CE tells officials not to wear masks amid supply shortage

February 05, 2020 11:46
Chief Executive Carrie Lam said the WHO advice is that only certain groups of people need to wear face masks, including those feeling unwell, going into crowded places, or visiting high-risk groups. Photo: HKEJ.

Chief Executive Carrie Lam Cheng Yuet-ngor said all government officials will stop wearing face masks unless it is necessary as she stressed that supplies must be given to those with greater need.

Speaking to reporters before attending a regular Executive Council meeting on Tuesday, Lam admitted the government has been not quite successful in purchasing masks overseas because other governments are also accumulating supplies for the purpose of preventing the novel coronavirus from spreading in their own countries.

As such, Lam said her administration has issued internal guidelines to heads of government departments stating that the top priority is to ensure the supply of surgical masks for workers in healthcare settings or those in contact with patients, the Hong Kong Economic Journal reports.

She said departments should economize on the use of government surgical masks as much as possible.

Lam's remarks came amid a serious shortage of face masks in Hong Kong as concerns grow over the coronavirus outbreak in the mainland and its rapid spread in other parts of the world.

Officials should follow the advice issued by the World Health Organization on Jan. 29 that only certain groups of people need to wear them, including those who are sick, going into crowded places, or visiting high-risk groups, Lam said.

"We look at all officials who are going to meet the media. If they don't match those criteria, they are not allowed to wear masks," she told reporters.

"I actually told them they cannot wear them. And if they are wearing them, they have to take them off", Lam said, adding that the government should take the lead in saving as many face masks as it can and provide them to frontline medical workers and others who need them most.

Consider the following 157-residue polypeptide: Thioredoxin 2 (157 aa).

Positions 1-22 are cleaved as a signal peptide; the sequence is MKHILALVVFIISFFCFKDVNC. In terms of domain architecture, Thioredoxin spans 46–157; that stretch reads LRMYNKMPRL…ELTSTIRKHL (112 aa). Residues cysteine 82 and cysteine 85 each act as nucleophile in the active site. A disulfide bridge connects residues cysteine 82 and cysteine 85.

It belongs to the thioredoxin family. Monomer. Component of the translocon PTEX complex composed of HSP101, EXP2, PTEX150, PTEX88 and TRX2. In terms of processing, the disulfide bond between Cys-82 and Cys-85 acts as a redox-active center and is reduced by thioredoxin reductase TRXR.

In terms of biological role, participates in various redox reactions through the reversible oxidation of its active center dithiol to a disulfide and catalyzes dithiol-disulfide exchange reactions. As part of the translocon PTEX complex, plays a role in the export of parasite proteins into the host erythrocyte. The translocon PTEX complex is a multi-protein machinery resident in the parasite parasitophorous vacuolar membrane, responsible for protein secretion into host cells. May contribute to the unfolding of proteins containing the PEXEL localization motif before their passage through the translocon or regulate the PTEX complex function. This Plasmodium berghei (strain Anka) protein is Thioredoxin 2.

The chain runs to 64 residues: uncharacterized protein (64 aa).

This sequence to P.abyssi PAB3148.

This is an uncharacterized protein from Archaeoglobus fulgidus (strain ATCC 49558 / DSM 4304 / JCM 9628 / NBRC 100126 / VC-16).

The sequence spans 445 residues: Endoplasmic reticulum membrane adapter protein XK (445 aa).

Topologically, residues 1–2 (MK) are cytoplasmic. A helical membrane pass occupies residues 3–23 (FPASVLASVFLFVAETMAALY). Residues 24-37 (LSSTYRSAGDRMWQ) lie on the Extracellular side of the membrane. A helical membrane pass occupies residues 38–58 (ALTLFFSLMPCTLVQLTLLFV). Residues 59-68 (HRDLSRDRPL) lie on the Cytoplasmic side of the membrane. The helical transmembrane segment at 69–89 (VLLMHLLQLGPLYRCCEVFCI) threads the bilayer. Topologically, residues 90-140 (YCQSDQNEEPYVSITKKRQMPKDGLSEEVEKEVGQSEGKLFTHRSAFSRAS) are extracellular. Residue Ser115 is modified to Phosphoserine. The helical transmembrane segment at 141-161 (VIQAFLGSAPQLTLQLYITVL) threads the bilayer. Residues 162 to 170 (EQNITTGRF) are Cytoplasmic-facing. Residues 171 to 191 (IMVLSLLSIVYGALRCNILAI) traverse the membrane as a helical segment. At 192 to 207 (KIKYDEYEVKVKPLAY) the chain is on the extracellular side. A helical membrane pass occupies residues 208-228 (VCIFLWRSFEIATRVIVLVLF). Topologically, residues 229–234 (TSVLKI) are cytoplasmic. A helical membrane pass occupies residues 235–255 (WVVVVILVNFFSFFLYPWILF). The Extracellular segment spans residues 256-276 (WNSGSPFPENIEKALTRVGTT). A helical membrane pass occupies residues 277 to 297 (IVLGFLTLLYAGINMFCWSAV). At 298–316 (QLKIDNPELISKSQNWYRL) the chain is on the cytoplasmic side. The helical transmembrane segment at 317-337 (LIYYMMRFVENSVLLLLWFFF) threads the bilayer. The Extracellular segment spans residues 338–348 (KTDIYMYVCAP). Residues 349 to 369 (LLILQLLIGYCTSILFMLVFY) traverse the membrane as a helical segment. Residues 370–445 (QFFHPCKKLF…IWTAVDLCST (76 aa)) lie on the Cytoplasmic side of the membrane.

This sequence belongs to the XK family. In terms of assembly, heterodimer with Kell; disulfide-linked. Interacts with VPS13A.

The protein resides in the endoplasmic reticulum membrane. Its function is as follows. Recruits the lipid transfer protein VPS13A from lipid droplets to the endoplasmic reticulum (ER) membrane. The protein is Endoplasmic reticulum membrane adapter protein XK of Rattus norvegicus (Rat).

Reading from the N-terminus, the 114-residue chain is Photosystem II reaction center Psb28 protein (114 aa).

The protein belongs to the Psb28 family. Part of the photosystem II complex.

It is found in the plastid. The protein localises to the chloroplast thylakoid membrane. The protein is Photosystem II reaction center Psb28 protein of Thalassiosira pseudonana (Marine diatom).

Asked what will prompt her to fully close the border with the mainland, Lam said that while her administration is studying more stringent measures, it still has to follow the Basic Law, which provides that Hong Kong residents enjoy the freedom to travel and leave the territory.

She said the strategy to deal with a public health issue is constant monitoring and adaptation as the WHO has suggested.

Although Lam did not wear a mask when talking to media, it was noticed that she and the officials accompanying her put on masks when they accepted a petition letter from protesters outside her office.

In a statement, the Chief Executive's Office explained that the government's internal guidelines do not apply to civil servants who wear their own surgical masks and the government has not requested colleagues not to wear them.

In practice, officials will take a risk-based approach and take into account relevant factors in deciding whether to wear surgical masks at public functions, the statement said.

It said that Lam wore a surgical mask while meeting petitioners after taking into account the need to interact with members of the public in close proximity.

Dr. Chuang Shuk-kwan, head of the Communicable Disease Branch of the Centre for Health Protection (CHP) under the Department of Health, urged the public to wash hands more often but said people do not have to wear face masks when walking in open space, climbing mountains, driving alone or being at home.

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